Flu season is bad! How to avoid getting sick
Fulton Health Services offers six locations to get flu vaccinations.
The flu has hit early and hard this season in Georgia. Nationwide, 41 out of 50 states are reporting widespread flu.
Flu season doesn't typically begin until February. According to Google Flu Trends, the current flu season in the Atlanta-area is "intense."
Anecdotally, one particular strain of flu going around metro-Atlanta seems to be rougher than usual: it lasts 5-8 days, and has symptoms that include a high fever (between 101 and 105 in both adults and children), aches and pain in the legs and hips, a cough, sore throat and fatigue, followed by a few days of what seems like a cold, with swollen lymph nodes.
“While we can’t say for certain how severe this season will be, we can say that a lot of people are getting sick with influenza and we are getting reports of severe illness and hospitalizations,” said Dr. Joe Bresee, who is Chief of the Epidemiology and Prevention Branch in CDC’s Influenza Division. “Reports of influenza-like-illness (ILI) are nearing what have been peak levels during moderately severe seasons."
Another bug that's going around is a 24-hour stomach bug, which includes vomiting and diarrhea.
If you feel that you're coming down with these symptoms, you can take over-the-counter medications like Relenza, or Tylenol Cold and Flu. A heating pad for the aches and pains does wonders, as does a humidifier for the cough. And don't forget to drink lots of water or tea.
Do what you can to lower that fever too, including cool baths, an over-the-counter fever reducer and cool rag.
It spreads via infected people coughing, sneezing or talking, though people can also get infected by touching something with the flu virus on it before touching their mouth, eyes or nose. If you don't feel good, stay home, because it's very contagious.
While around 5.5 percent of all doctor's visits in Georgia are for the flu-like symptoms, hospitals recommend that you do not go to the emergency room for them.
Fulton County Health Services continues to recommend influenza vaccination for people who have not yet been vaccinated this season and antiviral treatment as early as possible for people who get sick and are at high risk of flu complications.
Fulton County has six locations where residents can receive the flu vaccination. Citizens can visit one of these six health centers for the flu vaccine:
- Adamsville Regional Health Center-3700 Martin Luther King, Jr. Dr. SW, Atlanta, 404-613-4215
- College Park Regional Health Center-1920 John E. Wesley Ave., College Park, 404-765-4155
- Lakewood Health Center - 1853 Jonesboro Rd., SE, Atlanta, 404-624-0626
- Neighborhood Union Health Center - 186 Sunset Ave., Atlanta, 404-612-4665
- Center for Health and Rehabilitation - 265 Boulevard, NE, Atlanta, 404-612-5835
- North Fulton Regional Health Center - 3155 Royal Drive, Alpharetta, 404-332-1834
Vaccines are available from 9 a.m. - 4 p.m. through the Fulton County Department of Health and Wellness.
Residents can get the flu shot or the nasal mist (age 2 to 49 years) for $25. Visa and MasterCard (credit and debit), Medicaid, Cigna, United Health Care and cash are accepted forms of payment.
Fulton officials are warning citizens that people who do not get a flu vaccine are taking two significant risks - one, they are placing themselves at risk for influenza, including a potentially long and serious illness; and two, placing others, especially children ages 6 months and older, adults ages 50 and older and persons with chronic medical conditions at risk to develop serious complications. Fulton County Health Services encourages every healthy individual over the age of 6 months to get the flu vaccine.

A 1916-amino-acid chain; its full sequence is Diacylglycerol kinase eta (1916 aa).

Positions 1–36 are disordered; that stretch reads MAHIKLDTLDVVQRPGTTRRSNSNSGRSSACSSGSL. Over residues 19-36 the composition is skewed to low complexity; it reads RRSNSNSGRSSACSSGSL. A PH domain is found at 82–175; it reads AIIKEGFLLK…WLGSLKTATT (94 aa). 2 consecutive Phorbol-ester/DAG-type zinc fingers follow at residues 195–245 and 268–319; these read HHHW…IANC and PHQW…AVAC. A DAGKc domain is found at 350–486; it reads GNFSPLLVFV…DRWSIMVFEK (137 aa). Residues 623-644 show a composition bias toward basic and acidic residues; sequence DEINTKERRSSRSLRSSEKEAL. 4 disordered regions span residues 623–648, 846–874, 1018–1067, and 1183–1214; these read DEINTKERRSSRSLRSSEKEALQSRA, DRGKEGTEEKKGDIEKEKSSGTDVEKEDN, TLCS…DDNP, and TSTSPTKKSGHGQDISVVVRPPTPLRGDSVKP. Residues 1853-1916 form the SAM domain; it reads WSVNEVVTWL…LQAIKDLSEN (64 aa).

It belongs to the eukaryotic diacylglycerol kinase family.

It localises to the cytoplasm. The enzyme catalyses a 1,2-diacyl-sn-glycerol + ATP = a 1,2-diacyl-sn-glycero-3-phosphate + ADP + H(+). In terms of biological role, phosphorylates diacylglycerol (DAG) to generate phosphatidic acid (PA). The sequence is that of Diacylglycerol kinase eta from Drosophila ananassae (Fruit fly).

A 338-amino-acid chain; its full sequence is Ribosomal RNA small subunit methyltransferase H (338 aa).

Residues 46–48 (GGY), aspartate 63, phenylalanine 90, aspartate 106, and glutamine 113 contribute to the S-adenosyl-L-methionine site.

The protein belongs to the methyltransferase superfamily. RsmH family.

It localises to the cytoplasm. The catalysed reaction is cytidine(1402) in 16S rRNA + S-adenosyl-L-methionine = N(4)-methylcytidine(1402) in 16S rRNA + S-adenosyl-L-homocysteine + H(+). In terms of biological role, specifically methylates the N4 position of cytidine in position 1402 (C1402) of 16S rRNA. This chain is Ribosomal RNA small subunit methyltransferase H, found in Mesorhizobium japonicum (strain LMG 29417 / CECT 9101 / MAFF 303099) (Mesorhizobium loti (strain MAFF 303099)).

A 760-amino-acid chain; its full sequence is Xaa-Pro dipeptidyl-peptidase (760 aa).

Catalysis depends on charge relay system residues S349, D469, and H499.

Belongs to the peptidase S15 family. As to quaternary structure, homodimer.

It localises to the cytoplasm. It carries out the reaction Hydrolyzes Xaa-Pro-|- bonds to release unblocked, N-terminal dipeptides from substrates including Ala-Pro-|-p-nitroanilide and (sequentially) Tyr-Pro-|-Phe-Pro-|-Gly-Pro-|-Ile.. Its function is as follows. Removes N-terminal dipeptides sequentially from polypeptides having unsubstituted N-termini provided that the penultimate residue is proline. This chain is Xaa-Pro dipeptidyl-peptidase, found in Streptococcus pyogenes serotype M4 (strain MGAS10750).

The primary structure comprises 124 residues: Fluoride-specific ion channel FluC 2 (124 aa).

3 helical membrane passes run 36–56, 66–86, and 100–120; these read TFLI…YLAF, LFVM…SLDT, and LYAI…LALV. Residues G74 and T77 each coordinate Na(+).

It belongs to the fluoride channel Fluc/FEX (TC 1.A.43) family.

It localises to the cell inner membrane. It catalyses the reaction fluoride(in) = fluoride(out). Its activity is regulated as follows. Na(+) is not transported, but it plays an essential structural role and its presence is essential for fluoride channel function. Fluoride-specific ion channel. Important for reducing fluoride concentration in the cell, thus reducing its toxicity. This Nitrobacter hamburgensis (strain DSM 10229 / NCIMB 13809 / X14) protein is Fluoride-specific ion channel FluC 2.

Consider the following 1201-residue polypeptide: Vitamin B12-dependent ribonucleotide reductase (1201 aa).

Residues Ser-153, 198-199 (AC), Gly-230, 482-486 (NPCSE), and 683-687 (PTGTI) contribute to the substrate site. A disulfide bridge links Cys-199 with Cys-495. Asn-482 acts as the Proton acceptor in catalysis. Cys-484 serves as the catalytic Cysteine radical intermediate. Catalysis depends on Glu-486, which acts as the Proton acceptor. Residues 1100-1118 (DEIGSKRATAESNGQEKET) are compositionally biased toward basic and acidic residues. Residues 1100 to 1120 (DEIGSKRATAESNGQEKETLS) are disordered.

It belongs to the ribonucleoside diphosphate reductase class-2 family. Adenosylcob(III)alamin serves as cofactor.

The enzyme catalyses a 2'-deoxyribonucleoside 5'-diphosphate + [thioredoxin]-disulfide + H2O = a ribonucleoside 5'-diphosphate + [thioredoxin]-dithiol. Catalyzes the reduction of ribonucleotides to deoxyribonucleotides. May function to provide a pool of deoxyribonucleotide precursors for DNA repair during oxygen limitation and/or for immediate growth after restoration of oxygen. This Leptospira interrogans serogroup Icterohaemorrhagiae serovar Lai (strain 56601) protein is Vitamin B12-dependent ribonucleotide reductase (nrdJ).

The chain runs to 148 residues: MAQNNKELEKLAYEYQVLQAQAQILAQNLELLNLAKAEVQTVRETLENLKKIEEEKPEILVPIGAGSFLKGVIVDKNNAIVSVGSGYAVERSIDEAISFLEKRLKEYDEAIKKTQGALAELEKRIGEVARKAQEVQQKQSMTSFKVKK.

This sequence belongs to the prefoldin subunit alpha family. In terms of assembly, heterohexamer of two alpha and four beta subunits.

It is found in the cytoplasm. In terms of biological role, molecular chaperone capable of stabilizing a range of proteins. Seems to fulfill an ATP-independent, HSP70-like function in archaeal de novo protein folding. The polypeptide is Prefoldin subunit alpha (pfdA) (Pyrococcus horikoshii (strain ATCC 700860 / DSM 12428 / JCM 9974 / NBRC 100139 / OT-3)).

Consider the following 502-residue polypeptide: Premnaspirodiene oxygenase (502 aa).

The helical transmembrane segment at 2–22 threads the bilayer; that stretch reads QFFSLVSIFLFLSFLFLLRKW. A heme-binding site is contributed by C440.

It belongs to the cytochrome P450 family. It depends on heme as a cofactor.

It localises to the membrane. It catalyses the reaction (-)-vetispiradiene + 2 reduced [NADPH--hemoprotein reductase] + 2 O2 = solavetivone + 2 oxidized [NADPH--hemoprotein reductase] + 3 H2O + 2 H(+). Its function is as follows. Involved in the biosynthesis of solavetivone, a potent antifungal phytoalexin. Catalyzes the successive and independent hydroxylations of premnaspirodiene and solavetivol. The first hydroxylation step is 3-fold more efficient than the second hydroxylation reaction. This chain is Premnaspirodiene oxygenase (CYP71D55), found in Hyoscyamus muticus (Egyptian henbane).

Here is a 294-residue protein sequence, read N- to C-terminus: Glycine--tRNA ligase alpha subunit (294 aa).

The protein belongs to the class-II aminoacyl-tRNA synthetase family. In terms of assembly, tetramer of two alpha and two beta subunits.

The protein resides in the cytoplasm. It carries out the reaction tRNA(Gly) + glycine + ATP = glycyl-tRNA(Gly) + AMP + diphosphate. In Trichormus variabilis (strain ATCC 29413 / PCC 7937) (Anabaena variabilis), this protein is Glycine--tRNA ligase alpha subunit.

Flu shots are an inactivated vaccine made from killed virus, which means it’s impossible to get the flu from the vaccine, according to Dr. Angela Rasmussen, an infectious disease expert.
There are currently three flu shots being produced in the U.S.: the regular (intramuscular) seasonal flu shot, a high-dose vaccine for people 65 and older, and an intradermal (injected into the skin) vaccine for people ages 18 to 64.
In addition, a nasal-spray flu vaccine made with live, weakened flu viruses (which also do not cause the flu) is available to healthy people ages 2 to 49-years-old, except pregnant women.
The most common side effect from a flu shot is soreness at the injection site.
Patch reached out to Gwinnett Medical Center for their top tips on how to get through this intense flu season. Here's what Eve Early, manager of Infection Control at the hospital, recommended:
- Take time to get the flu vaccine. October to March is the official flu season. Everyone 6 months and older is encouraged to be vaccinated. Call ahead to check since shortages have been reported.
- Be alert to flu-like symptoms, such as coughing, sore throat, aches and fever. Stay home if you experience any of these symptoms. It’s especially important to not visit the hospital.
- Cover your nose and mouth with a tissue when you cough or sneeze. Throw the tissue in the trash after you use it. If a tissue isn’t available, use the crease of your elbow to cover your mouth.
- Wash your hands often with soap and water. If soap and water are not available, use an alcohol-based hand rub.
- Wear a mask if you have the cold or flu to help prevent the spread.
Do you have your own tips for surviving flu season? Tell us in the comments section below.